In a phone interview from Arizona, McCain says he chose his subjects with an eye toward compiling a narrative that would provide an overview of the nation’s different wars. “We tried to put in context the conflicts so people would understand,” he said. “We examined a lot of stories. And I think the book [demolishes] to a large degree the argument whether women should be in combat or not.”
Talk about the serious problems we have caring for veterans when they come home.
The low point was Vietnam because of the opposition to the war. Some of that spilled over into our mistreatment of our Vietnam vets. In retrospect I think the American people had real guilt feelings about that and belatedly they honor our vets now and try to help them in a way that is better than any time in history.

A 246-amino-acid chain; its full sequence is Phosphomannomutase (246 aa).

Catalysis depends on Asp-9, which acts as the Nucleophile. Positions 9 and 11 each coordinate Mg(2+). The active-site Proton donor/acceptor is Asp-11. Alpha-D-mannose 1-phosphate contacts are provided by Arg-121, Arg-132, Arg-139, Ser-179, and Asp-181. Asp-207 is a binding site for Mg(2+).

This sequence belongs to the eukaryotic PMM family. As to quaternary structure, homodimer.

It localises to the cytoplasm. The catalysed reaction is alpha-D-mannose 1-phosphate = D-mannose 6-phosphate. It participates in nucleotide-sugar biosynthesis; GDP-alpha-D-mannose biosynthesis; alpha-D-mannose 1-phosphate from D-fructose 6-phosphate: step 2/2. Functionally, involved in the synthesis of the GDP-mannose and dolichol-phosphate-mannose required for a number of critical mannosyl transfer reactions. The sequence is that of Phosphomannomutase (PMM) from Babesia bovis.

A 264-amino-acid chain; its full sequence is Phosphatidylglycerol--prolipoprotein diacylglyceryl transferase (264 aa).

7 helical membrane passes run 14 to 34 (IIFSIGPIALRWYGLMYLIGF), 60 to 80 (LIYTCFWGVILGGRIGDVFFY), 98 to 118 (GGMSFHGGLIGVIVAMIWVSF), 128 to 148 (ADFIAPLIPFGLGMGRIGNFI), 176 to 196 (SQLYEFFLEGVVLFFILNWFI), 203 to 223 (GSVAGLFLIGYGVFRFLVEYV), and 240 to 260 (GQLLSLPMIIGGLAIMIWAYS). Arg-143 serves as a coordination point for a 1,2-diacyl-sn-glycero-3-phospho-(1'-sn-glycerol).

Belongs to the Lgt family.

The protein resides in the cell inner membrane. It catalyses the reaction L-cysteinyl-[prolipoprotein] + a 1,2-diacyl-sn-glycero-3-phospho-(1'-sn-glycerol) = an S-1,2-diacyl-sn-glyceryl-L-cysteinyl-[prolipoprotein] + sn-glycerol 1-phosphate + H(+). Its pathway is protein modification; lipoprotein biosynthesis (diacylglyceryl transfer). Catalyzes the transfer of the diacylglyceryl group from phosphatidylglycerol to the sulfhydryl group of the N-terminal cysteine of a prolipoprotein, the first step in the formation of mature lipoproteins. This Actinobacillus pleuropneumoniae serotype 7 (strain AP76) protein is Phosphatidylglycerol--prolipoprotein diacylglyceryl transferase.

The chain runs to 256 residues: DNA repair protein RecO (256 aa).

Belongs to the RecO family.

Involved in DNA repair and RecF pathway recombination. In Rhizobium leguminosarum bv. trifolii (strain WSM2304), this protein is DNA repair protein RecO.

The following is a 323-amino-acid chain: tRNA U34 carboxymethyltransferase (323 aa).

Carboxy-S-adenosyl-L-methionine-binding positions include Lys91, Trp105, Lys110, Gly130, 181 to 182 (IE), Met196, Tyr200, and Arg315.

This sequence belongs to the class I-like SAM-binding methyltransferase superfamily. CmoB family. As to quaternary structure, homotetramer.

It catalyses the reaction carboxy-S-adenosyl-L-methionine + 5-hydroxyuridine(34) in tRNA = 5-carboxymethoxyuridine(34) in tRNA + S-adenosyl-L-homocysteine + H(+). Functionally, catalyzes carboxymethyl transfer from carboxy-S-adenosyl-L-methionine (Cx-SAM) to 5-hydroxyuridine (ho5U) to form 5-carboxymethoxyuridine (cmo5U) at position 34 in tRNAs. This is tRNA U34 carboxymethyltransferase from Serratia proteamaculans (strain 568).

The GI Bill is most generous. I just came from a ceremony that celebrated pre-vets day down at Arizona Public Service—20 percent of their employees are vets. Wal-Mart embarked on a program to hire 100,000 vets. The City of Phoenix does not now have a single homeless vet; they have constructed apartments for them. So there is a greater appreciation. We still have a long way to go, but it has improved dramatically since the post Vietnam syndrome when Vets were spit on. We still have a long, long way to go. This VA scandal graphically demonstrated that. I am going to a football game—Arizona State University is playing Notre Dame—and the whole theme of that evening is “Honor our service men and women and our vets.” You would not have seen that when you and I were much younger.